Fleming you also need to remember that the batting conditions at Brisbane and Adelaide will be far better than those served up in England. The Gabba has seen some huge scores the past few years. So chances are we will be seeing longer, more draining periods in the field and that's why the 5th bowler is so crucial to protecting Harris from being overbowled while Watto is not there.You say Watto is not in the best 6 batsmen in the country…so you wouldn't bring him back in despite having made 176 in his last Ashes Test? I am not sure how you can justify that. If Watson is fit get him in even if its as a batsman, if he is not then Khawaja is the best guy to come in at 3, i loved what i saw from him in Ryobi. If you are looking for a 6 then it should be Bailey.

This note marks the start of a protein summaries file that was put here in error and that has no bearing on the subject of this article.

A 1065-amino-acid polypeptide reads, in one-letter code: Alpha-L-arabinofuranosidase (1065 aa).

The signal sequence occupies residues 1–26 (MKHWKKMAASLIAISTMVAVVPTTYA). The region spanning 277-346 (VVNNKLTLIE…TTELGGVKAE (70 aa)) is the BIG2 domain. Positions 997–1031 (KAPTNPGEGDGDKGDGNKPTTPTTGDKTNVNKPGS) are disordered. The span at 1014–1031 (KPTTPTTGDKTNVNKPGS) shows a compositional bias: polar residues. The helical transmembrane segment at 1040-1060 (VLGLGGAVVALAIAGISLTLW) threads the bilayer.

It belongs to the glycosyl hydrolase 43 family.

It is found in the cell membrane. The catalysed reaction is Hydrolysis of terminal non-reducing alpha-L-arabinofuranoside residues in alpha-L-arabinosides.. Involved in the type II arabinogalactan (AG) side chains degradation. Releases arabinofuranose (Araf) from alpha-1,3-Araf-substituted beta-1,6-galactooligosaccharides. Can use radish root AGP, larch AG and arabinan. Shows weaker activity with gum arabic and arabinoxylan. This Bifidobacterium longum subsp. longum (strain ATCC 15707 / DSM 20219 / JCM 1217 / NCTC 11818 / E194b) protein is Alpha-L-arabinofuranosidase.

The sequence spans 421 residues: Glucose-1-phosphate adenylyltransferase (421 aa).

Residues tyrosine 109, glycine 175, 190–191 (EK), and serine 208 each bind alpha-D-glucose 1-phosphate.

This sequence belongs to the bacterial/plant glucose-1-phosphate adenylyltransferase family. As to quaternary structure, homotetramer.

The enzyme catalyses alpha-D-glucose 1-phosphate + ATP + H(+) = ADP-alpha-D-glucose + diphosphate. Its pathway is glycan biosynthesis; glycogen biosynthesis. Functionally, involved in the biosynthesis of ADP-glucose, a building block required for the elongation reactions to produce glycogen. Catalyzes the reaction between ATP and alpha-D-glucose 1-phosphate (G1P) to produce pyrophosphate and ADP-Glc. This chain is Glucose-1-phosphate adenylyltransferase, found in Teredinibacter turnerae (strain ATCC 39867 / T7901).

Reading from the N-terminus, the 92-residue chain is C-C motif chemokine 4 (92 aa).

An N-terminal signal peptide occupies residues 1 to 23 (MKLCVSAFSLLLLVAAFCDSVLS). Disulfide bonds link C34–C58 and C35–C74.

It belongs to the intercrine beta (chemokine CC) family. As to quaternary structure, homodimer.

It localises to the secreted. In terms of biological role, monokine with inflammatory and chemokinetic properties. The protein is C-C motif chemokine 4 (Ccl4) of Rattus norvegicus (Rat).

Posted by Rowayton on (November 5, 2013, 2:09 GMT)

By the way, re my recent post that White should have been number 6 in the 2010 Ashes, I note that in that series, in the first innings of the five Tests, the Australian number 6 they did actually pick (North/Smith/Haddin) totalled 46 runs at the grand average of 9.2. I remain available to be a selector when asked, Jimmy Sutho.

Posted by Rowayton on (November 5, 2013, 1:54 GMT)

Good one TimMac. I was pushing for White to be selected at 6 for the last Ashes series in Australia. For my money, anyone good enough to play Sheffield Shield at 17 and still be playing many years later is worth a look as a Test player. His batting technique may be limited but that's not a problem for experienced players who know how to play within their own abilities. (That works for Bailey too.) Had they selected White in 2010 he would almost certainly be next in line for the captaincy now.

Posted by Jeremy303 on (November 4, 2013, 22:27 GMT)

Never mind Bailey. He's a talent, but lets see him get some Shield runs this season. I'd much prefer to see Mark Cosgrove in the test XI. There is no contest between him and any other fringe test batsman at the moment. Bring Cossie in.

Posted by Gaswell on (November 4, 2013, 22:27 GMT)